I’m actually going to release a pacifist tomorrow, who is simply unable to be promoted to any combat class
I dunno if Im a huge fan of removing the ability to use people in all jobs. Theres times where i need more fighters just to survive a wave or 2 then demote them.
In my opinion, that’s exactly why it’s an interesting disadvantage: they get a big spirit buff, but I want traits that you have to play arround and think about. If the mechanic of them being a pacifist only really matters, as you say, in that case where your rallying everyone, then really its barely different than if they had no effect at all.
An important rule of thumb for game ballance: if a disadvantage never effects gameplay decisions or outcome, then it’s not a disadvantage
Longs to rush into the battlefield and get their fight on. Opposite of pacifist; can only promote into combat classes.
That’s probably what the barbarian will be.
Ah. I translated the description as someone who shuns the use of defensive gear. Not quite the same
I think both would fit into a single trait. It would be redundant to have two separate but similar traits for two minor changes that would fit so well together.
Similar doesn’t make two things redundant.
There’s also a similar parallel in the game already - “Heart of a Crafter” and “Passionate [Crafting Class]”, just as one I can think of off the top of my head.
And in this case, they would serve a very different function, and actually be rather challenging together. If the barbarian simply refuses to equip defensive gear… you could make that Hearthling a non-combat class to avoid having a soldier in lighter armour.
If you had both, you now have someone who will only take on combat classes, who also has a restriction related to it. That’s interesting and challenging!
I don’t see a problem with having similar traits as long as they have some important difference and are easy to tell apart by name and description so they don’t get confusing. The probability of someone having them should probably be lower the more traits there are that are similar, so if there for example are 5 similar combat traits then they shouldn’t be at 10% each but more like 2% each.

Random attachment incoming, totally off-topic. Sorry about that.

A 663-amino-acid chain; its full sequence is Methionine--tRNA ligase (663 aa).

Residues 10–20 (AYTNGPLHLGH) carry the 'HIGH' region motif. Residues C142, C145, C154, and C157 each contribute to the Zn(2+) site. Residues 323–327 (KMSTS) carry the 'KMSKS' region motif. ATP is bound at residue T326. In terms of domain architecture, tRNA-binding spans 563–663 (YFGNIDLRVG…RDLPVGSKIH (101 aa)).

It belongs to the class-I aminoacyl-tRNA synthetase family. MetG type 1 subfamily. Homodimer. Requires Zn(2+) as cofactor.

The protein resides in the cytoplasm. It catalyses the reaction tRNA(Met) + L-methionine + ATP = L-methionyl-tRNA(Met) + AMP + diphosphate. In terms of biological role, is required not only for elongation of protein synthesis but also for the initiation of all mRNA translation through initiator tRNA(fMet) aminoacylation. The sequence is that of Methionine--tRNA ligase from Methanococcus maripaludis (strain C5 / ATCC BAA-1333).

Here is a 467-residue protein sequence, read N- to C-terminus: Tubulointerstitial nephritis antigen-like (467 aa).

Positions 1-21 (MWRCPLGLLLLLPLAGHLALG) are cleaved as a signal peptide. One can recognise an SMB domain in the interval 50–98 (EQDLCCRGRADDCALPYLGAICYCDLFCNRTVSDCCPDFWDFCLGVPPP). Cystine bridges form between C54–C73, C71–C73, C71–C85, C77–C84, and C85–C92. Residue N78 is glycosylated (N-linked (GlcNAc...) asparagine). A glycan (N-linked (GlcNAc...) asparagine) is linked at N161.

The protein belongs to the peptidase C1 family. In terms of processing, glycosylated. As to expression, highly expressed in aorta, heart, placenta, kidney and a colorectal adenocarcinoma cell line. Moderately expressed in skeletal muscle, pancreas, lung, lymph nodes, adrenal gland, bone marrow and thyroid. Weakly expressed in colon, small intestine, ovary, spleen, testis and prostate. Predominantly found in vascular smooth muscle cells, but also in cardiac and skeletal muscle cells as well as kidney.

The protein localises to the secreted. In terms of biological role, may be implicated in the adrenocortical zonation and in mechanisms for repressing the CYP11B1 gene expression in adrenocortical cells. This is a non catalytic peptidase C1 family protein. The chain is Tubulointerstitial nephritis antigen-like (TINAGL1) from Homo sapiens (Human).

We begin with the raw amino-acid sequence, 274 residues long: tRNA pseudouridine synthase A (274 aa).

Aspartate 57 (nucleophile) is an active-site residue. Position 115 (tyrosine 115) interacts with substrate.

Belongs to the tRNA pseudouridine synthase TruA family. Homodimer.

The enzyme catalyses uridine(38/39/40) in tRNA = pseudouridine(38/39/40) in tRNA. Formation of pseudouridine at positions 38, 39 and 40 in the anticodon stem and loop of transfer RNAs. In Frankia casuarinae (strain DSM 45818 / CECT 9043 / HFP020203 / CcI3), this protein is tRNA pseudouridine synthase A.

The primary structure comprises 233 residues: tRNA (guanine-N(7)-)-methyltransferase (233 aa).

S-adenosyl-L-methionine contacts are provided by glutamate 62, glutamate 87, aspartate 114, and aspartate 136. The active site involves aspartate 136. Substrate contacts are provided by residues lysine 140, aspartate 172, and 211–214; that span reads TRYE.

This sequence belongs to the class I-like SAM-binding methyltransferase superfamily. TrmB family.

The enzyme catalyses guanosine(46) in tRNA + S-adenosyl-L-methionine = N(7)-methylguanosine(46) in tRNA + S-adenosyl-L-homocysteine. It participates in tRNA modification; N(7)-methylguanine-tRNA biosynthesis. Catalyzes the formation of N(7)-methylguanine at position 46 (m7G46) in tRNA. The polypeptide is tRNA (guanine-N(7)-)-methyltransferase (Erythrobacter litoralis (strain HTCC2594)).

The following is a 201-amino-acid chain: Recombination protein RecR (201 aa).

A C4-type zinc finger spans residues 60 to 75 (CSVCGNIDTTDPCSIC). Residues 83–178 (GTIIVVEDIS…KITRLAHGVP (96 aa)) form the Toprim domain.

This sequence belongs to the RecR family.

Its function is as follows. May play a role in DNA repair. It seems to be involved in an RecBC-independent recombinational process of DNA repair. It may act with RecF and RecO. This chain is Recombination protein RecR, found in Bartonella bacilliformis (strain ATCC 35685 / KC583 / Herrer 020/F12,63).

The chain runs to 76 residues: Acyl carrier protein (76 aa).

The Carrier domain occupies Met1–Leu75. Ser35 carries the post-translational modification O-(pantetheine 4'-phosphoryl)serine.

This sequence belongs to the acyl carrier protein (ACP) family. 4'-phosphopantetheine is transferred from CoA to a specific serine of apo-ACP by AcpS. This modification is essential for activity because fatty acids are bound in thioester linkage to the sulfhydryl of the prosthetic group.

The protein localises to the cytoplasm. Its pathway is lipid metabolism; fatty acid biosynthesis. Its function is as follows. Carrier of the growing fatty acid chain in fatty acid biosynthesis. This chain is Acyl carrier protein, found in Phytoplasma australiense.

To make the barbarians show fighting spirit even if they are assigned to a non combat job they could perhaps attack enemies that get too close even when not in town defense mode and only flee when getting low on health.
Hi, I really like this mod but I thought I’d share that there is a bug with the Wizened Trait. If you get one as a starter hearthling, the mind and spirit stats increase by 1 everytime you change the gender.
That’s a stonehearth bug because I don’t control that in code. If the team doesn’t fix before release I will monkey-patch a fix in, but for now I will leave it
How would they become a cleric then?
Or any other modded combat class that has non combat class requirements. I could do a complicated work around, but that feels out of scope for this mod, unfortunately
Hmm. fair points! I forgot about the herbalist requirement for cleric somehow, my bad >.<
an old person so brave an army of orcs, kobolds and trolls attack the town and the old person is just there, rather just keep making wooden fences than to run away panicking
Version 3 is now out on steam! This has the Pacifist, the Marital Trained, and the Barbarian!
How about a counterpart:
This hearthling will be quite unhappy and gain XP significantly slower if they are a crafter, archer, knight or cleric. They do, however, gain XP twice as fast if they are a farmer, footman, shepherd or trapper.
I’d consider adding the cook to the list of the not-so-noble jobs.
Nobles simply believe they are fabulous, famous, highly-demanded chefs.
I think cook doesn’t really fall into either category, noble or non-noble, given you can readily have a wide variety of cooks.
Only way to really distinguish them would be if there were a separate “chef” upgrade class with fancier dishes or something of the sort…
At least to me. ¯\ _ (ツ) _/¯
Now I’m thinking of that movie, ratatouille :’)
Two more trait ideas, again a pair of opposites: ascetic and luxuriant (the names may need some work hahah)
Ascetic hearthlings have their morale effects from appeal and environmental negatives (weather, cramped/cluttered environment) reduced by 25% – so they’re less impressed by fancy trappings and “frivolous” decorations; but are also less bothered by austere settings and minor hardships. It sounds similar to the existing Stoic trait, but there’s a subtle and powerful difference: an ascetic hearthling will still gain morale quickly from other sources (celebrations, good food, a comfy bed, etc.), they’re effectively just a little hardier than average when it comes to where they sleep and work.
Luxuriant hearthlings are the other side of the coin, with the effects of appeal and environmental effects (all of them this time) being increased by 25% so that they’re much more affected by their surroundings. A messy or cramped area will quickly upset a luxuriant hearthling, but a fancy piece of furniture will likewise have a larger impact on their mood and they’ll quickly recover from life’s ills if they get to relax in a well-appointed room, or enjoy the sun on their face.
The gameplay effect of these traits is that ascetics will do better in the early game, and in any role where they’re likely to encounter mess (workers, mining classes); while luxuriant hearthlings will overall be quite happy if they’re able to stay within the comforts of town.
My vision was very much that while these nobles are spoiled, they do still understand they are joining an Outpost in the middle or nowhere and will have to do work. This is why they’re happy to be Cooks, blacksmiths and Mason’s. It’s just outside dirty jobs that are one step too far